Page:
By Anthony McIntyre (for the Pensive Quill)
Earlier this evening I attended a vigil on the Bridge of Peace in Drogheda aimed at highlighting the plight of Brendan Lillis currently detained in Maghaberry Prison despite being seriously ill. In recent days, largely as a result of the persistence of his indefatigable partner Roisin, the case of Brendan Lillis has at last managed to break into the mainstream media. There are signs of awareness in media circles that republican prisoners hold a combination lock which, if the right numbers click, can unleash an emotive reservoir within nationalist communities across the North. As a British official wistfully commented during the 1981 hunger strikes, many nationalists were being pulled by their umbilical cords to the cause of the prisoners.
This evening’s vigil was organised by the Duleek Independent Republican group which has done some great work both on behalf of republican prisoners and in the field of commemorative culture. About 25 people turned up including activists from the Republican Network for Unity and the 32 County Sovereignty Movement. All were welcome.
Not so welcome were those members of Garda Special Branch who monitored the vigil from start to finish, took names and addresses, and generally engaged in low level political harassment. While they were polite and non abusive, it did little to help me forget having to go through the same hassle while trying to enter the AP/RN office in Dublin in the 1990s when Sinn Fein was still considered a radical party.
On my way back from the vigil I made a point of looking at a couple of churches where the Garda would have every reason for suspecting that some real culprits hang out. Not a sign of a guard about the place, no flashing blue lights or plain clothes cops walking up and down with notebooks taking details. In spite of the threat posed by priests, in Drogheda all Garda attention was focussed on a peaceful protest.
Despite having no wish to be known to the Garda, the manner of expression they use when speaking to the press about people they are less than endeared to, I was not going to be deterred by their invasiveness from expressing solidarity with Brendan Lillis who was both a jail comrade and friend of mine. He was one of the Blanket protesters and the thought has crossed my mind if that goes some way toward explaining the vindictive behaviour being meted out to him.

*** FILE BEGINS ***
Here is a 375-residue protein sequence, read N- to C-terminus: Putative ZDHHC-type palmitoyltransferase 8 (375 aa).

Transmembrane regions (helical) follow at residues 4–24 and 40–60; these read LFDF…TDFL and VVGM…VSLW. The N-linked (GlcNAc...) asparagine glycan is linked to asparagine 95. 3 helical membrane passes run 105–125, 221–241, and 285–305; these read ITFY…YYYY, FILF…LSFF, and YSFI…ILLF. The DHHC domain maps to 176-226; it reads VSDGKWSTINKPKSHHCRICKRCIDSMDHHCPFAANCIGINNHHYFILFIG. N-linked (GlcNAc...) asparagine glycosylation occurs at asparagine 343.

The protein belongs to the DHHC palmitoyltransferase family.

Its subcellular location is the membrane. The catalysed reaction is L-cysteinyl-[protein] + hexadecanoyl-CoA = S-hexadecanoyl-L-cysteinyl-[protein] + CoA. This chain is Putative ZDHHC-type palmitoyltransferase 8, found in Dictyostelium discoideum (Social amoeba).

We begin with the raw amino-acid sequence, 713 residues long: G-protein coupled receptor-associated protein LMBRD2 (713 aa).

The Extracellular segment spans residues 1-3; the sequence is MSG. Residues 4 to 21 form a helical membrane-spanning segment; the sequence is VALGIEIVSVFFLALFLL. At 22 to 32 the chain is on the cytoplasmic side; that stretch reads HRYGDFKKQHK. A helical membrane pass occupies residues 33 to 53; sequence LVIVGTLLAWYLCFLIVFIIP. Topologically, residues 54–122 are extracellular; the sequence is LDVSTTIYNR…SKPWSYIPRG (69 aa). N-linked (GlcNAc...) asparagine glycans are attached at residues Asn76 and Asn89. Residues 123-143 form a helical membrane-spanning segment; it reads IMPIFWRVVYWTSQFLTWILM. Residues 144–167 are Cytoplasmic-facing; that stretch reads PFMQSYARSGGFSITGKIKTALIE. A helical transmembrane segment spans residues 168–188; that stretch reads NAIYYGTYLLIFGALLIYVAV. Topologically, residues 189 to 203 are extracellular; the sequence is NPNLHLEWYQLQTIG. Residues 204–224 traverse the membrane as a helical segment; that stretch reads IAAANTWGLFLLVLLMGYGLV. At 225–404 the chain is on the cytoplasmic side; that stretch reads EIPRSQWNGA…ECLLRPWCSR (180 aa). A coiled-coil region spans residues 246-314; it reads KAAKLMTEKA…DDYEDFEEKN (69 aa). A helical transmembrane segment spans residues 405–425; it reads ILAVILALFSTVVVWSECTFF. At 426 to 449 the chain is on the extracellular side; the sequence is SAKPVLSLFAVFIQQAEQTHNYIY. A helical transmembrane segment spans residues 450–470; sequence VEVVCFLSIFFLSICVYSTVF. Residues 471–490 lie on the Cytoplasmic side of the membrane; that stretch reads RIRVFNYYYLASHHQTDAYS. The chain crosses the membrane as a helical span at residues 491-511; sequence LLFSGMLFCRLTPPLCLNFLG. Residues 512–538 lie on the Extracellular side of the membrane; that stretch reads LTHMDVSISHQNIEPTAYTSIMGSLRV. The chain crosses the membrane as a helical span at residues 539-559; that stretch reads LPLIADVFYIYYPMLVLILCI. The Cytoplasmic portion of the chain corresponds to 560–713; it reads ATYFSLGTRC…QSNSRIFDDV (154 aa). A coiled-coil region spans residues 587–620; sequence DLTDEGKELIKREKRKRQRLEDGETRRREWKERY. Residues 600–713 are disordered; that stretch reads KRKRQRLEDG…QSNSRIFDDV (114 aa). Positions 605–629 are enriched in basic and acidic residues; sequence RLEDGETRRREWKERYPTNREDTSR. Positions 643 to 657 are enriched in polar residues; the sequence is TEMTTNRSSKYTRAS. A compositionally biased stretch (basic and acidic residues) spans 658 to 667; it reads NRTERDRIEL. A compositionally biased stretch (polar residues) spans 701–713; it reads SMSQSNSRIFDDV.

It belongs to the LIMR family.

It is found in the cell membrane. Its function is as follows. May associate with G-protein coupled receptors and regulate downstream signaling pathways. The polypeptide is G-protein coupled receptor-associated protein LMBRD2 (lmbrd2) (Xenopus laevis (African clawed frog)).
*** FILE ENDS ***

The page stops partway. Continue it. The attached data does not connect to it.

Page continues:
On the bridge where we stood with the wind sweeping off the Boyne and onto our backs I met an old comrade from the cages of Long Kesh who I hadn’t seen in over thirty years. We had been talking to each other for about five minutes before the penny dropped. Always reassuring to know that old comrades from the past will be drawn together to help one of their number in a crisis.
One of the objectives of the vigil organisers was to hand out 1000 leaflets to passing motorists. It was obvious from the posters on display what the vigil was about and that the leaflets were dispensed with so quickly was an indication of a fair measure of public sympathy. I was surprised at the amount of motorists who tooted their horns as they passed.
It struck me that he Bridge of Peace was a highly symbolic site for us to be drawing attention to the institutionalised violence of the British state against republican prisoners in its custody. Over the years the same state has sought to, unsuccessfully, violently suppress peaceful protest.
As luck would have it, although I went with a camera, the memory card somehow got corrupted and my still shot recordings of the evening were lost forever. Not that the story of photography will be affected by that one way or the other. A camera would not be something that I have ever mastered with any degree of dexterity.
Whatever our views today on the nature of political conflict and the use of political violence it ill becomes any of us who experienced the brutality of the British prison regime to ignore the plight of those still in its clutches. If Brendan Lillis is to make it through his ordeal it will not be down to goodwill on the part of the British but rather the firm will of those people determined to put it up to the British in defence of prisoners’ rights.